Alongside the clipper on the waterfront in San Diego is an even old sailing ship. This had the look more of a frigate from the times of Nelson. The shape of the hull is broad to provide a platform for the men and weapons and the gun ports on the side allowed the cannons to fire at any enemy. The boat looked exactly as you would expect for that vintage and, in keeping with the fashion of the day, an intricately carved figurehead was mounted on the bow.
Having grown up on the south coast of the UK, ships of this type were not unknown. HMS Victory was a ship I visited on a number of occasions and it was a big ship compared to this one but the lines are unmistakably similar. The idea of traveling around the world in something like this is fascinating (and terrifying) to me. Doing that and then getting shot at by some pretty unpleasant weaponry with access to minimal medical help if you got hurt is even more scary!
A long weekend away was on the cards so we decided to head down the coast to San Diego. Just over an hour on the plane and you are there so it is a pretty easy trip for us to do. San Diego is a city with a lot of things to offer so you won’t be surprised to see a bunch of different posts showing up in the coming days that are from there. Far too much to put into one or even a couple of posts.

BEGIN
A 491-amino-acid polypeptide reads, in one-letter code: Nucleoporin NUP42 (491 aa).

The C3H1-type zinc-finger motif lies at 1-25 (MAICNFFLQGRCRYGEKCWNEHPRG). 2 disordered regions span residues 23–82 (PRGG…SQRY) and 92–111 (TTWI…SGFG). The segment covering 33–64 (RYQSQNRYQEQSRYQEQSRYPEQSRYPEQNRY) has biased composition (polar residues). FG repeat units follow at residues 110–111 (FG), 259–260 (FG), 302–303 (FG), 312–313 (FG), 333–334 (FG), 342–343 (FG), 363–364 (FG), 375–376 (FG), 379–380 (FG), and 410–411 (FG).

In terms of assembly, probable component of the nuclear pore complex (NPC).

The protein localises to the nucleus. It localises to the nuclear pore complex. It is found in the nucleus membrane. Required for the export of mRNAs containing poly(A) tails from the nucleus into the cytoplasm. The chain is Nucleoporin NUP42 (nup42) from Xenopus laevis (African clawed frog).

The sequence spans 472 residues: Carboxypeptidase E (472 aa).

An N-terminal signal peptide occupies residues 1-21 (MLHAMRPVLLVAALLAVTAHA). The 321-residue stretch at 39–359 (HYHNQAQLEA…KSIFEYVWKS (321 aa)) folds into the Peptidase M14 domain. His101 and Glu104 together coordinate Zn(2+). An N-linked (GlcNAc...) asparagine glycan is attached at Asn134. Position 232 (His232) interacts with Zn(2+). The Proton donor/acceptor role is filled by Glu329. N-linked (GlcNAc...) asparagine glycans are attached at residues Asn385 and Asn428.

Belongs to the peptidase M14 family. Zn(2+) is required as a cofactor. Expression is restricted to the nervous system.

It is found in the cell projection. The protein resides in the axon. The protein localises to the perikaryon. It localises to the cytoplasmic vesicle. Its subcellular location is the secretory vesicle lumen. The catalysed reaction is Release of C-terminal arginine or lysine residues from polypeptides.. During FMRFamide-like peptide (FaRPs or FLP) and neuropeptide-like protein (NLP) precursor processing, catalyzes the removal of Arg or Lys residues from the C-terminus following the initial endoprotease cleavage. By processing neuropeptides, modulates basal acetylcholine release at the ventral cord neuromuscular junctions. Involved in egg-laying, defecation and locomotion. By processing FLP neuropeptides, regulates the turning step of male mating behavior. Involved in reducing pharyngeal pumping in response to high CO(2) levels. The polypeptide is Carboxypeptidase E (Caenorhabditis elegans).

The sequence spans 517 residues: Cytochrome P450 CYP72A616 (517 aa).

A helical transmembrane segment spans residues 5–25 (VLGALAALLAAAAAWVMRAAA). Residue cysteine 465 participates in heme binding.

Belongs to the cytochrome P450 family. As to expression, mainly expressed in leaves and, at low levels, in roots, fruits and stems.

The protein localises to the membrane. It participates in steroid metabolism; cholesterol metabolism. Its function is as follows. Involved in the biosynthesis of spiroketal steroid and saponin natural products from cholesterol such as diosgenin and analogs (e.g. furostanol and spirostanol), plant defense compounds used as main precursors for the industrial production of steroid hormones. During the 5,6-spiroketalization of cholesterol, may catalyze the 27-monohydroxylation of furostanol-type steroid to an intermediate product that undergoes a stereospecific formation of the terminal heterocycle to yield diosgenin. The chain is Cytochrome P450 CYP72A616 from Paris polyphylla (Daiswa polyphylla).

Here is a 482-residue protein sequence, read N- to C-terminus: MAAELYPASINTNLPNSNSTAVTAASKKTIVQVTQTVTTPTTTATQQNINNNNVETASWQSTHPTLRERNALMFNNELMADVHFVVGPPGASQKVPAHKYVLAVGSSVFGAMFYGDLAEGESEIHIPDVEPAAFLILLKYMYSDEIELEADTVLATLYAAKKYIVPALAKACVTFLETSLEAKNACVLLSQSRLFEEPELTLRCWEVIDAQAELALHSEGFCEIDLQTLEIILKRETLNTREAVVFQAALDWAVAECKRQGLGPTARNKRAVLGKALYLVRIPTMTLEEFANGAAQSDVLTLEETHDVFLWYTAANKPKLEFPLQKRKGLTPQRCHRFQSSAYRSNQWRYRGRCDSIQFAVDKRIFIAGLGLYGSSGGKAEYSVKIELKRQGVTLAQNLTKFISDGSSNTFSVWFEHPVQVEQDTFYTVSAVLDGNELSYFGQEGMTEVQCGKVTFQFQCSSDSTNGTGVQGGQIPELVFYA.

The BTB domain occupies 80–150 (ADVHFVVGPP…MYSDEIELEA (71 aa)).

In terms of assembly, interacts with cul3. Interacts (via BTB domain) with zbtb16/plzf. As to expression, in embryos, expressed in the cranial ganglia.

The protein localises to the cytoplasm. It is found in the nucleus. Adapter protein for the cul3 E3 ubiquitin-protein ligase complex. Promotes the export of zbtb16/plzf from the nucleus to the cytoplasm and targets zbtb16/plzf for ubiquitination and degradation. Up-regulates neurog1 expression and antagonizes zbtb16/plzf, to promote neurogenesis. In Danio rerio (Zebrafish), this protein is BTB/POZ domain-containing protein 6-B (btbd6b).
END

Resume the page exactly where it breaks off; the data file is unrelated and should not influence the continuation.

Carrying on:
One afternoon we had a bit of spare time between things we had planned so we took a walk along the waterfront. This is an area designed to appeal to tourists (which, after all, we were) and it has a number of attractions playing on San Diego’s nautical heritage. One that caught Nancy’s attention was an old clipper style of ship. These were the speed demons of their age moving goods around the globe (at a pace that would now be considered impossibly slow). They were big square riggers and it was the rigging that was what impressed Nancy. The complexity of the ropes is quite something. In order to hold the high loads using the ropes of the era, they are multipled up on a pulley type of arrangement to provide the strength required. From a distance they look impossibly complex and even up close, they are still something to see.